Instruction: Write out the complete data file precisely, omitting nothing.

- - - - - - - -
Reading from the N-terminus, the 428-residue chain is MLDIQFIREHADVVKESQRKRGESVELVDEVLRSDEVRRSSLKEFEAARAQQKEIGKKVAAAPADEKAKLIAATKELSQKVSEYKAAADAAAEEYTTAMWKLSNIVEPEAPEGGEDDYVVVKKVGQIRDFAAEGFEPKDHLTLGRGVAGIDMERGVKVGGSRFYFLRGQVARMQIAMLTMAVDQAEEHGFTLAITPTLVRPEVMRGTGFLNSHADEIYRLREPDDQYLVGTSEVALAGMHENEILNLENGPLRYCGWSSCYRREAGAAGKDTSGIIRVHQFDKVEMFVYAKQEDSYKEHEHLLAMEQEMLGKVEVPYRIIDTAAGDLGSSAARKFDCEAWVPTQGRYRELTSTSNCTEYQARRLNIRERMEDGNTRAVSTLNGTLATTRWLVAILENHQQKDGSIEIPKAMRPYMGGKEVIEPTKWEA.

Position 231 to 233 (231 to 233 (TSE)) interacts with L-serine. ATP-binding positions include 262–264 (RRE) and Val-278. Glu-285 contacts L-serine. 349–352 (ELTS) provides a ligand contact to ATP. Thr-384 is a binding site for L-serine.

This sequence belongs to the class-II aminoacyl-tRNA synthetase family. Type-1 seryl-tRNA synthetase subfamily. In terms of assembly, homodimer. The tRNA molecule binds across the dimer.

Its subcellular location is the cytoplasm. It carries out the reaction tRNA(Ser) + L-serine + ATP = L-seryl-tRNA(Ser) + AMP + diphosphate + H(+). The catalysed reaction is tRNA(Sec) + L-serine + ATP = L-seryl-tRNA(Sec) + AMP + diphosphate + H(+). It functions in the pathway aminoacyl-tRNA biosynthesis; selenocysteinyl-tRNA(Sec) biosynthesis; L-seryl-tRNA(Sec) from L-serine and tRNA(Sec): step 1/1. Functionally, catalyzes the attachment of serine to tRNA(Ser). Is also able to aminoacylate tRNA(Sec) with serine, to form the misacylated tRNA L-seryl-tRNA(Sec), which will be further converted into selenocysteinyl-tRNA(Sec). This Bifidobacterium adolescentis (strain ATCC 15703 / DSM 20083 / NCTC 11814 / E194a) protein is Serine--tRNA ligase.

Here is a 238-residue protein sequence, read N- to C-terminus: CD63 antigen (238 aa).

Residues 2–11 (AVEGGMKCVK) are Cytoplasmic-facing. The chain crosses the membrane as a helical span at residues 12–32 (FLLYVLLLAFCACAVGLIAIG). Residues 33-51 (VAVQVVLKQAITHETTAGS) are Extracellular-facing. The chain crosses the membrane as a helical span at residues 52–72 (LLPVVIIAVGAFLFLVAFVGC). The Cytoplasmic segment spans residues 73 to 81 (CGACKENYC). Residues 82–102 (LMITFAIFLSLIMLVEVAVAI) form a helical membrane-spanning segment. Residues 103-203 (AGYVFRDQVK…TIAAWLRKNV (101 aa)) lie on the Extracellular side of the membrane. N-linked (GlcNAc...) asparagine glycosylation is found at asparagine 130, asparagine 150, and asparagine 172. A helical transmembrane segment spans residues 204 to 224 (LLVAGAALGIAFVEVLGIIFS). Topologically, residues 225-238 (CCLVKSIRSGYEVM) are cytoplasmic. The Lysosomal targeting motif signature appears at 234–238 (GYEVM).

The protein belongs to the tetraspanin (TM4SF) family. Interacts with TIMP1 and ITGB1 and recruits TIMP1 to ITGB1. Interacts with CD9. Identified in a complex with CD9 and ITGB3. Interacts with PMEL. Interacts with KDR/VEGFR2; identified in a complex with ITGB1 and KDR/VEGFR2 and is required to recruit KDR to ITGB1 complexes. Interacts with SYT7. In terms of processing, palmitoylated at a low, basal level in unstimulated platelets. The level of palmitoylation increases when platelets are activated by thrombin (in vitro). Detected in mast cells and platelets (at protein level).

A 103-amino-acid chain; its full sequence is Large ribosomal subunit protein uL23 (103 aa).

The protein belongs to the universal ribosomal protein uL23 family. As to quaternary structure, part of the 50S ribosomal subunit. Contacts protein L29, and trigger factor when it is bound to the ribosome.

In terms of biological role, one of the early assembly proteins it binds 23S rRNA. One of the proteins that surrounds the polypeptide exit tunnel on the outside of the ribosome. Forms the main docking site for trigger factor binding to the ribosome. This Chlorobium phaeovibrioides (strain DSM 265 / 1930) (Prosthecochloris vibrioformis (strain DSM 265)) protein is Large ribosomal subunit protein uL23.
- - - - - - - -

Reading from the N-terminus, the 428-residue chain is MLDIQFIREHADVVKESQRKRGESVELVDEVLRSDEVRRSSLKEFEAARAQQKEIGKKVAAAPADEKAKLIAATKELSQKVSEYKAAADAAAEEYTTAMWKLSNIVEPEAPEGGEDDYVVVKKVGQIRDFAAEGFEPKDHLTLGRGVAGIDMERGVKVGGSRFYFLRGQVARMQIAMLTMAVDQAEEHGFTLAITPTLVRPEVMRGTGFLNSHADEIYRLREPDDQYLVGTSEVALAGMHENEILNLENGPLRYCGWSSCYRREAGAAGKDTSGIIRVHQFDKVEMFVYAKQEDSYKEHEHLLAMEQEMLGKVEVPYRIIDTAAGDLGSSAARKFDCEAWVPTQGRYRELTSTSNCTEYQARRLNIRERMEDGNTRAVSTLNGTLATTRWLVAILENHQQKDGSIEIPKAMRPYMGGKEVIEPTKWEA.

Position 231 to 233 (231 to 233 (TSE)) interacts with L-serine. ATP-binding positions include 262–264 (RRE) and Val-278. Glu-285 contacts L-serine. 349–352 (ELTS) provides a ligand contact to ATP. Thr-384 is a binding site for L-serine.

This sequence belongs to the class-II aminoacyl-tRNA synthetase family. Type-1 seryl-tRNA synthetase subfamily. In terms of assembly, homodimer. The tRNA molecule binds across the dimer.

Its subcellular location is the cytoplasm. It carries out the reaction tRNA(Ser) + L-serine + ATP = L-seryl-tRNA(Ser) + AMP + diphosphate + H(+). The catalysed reaction is tRNA(Sec) + L-serine + ATP = L-seryl-tRNA(Sec) + AMP + diphosphate + H(+). It functions in the pathway aminoacyl-tRNA biosynthesis; selenocysteinyl-tRNA(Sec) biosynthesis; L-seryl-tRNA(Sec) from L-serine and tRNA(Sec): step 1/1. Functionally, catalyzes the attachment of serine to tRNA(Ser). Is also able to aminoacylate tRNA(Sec) with serine, to form the misacylated tRNA L-seryl-tRNA(Sec), which will be further converted into selenocysteinyl-tRNA(Sec). This Bifidobacterium adolescentis (strain ATCC 15703 / DSM 20083 / NCTC 11814 / E194a) protein is Serine--tRNA ligase.

Here is a 238-residue protein sequence, read N- to C-terminus: CD63 antigen (238 aa).

Residues 2–11 (AVEGGMKCVK) are Cytoplasmic-facing. The chain crosses the membrane as a helical span at residues 12–32 (FLLYVLLLAFCACAVGLIAIG). Residues 33-51 (VAVQVVLKQAITHETTAGS) are Extracellular-facing. The chain crosses the membrane as a helical span at residues 52–72 (LLPVVIIAVGAFLFLVAFVGC). The Cytoplasmic segment spans residues 73 to 81 (CGACKENYC). Residues 82–102 (LMITFAIFLSLIMLVEVAVAI) form a helical membrane-spanning segment. Residues 103-203 (AGYVFRDQVK…TIAAWLRKNV (101 aa)) lie on the Extracellular side of the membrane. N-linked (GlcNAc...) asparagine glycosylation is found at asparagine 130, asparagine 150, and asparagine 172. A helical transmembrane segment spans residues 204 to 224 (LLVAGAALGIAFVEVLGIIFS). Topologically, residues 225-238 (CCLVKSIRSGYEVM) are cytoplasmic. The Lysosomal targeting motif signature appears at 234–238 (GYEVM).

The protein belongs to the tetraspanin (TM4SF) family. Interacts with TIMP1 and ITGB1 and recruits TIMP1 to ITGB1. Interacts with CD9. Identified in a complex with CD9 and ITGB3. Interacts with PMEL. Interacts with KDR/VEGFR2; identified in a complex with ITGB1 and KDR/VEGFR2 and is required to recruit KDR to ITGB1 complexes. Interacts with SYT7. In terms of processing, palmitoylated at a low, basal level in unstimulated platelets. The level of palmitoylation increases when platelets are activated by thrombin (in vitro). Detected in mast cells and platelets (at protein level).

A 103-amino-acid chain; its full sequence is Large ribosomal subunit protein uL23 (103 aa).

The protein belongs to the universal ribosomal protein uL23 family. As to quaternary structure, part of the 50S ribosomal subunit. Contacts protein L29, and trigger factor when it is bound to the ribosome.

In terms of biological role, one of the early assembly proteins it binds 23S rRNA. One of the proteins that surrounds the polypeptide exit tunnel on the outside of the ribosome. Forms the main docking site for trigger factor binding to the ribosome. This Chlorobium phaeovibrioides (strain DSM 265 / 1930) (Prosthecochloris vibrioformis (strain DSM 265)) protein is Large ribosomal subunit protein uL23.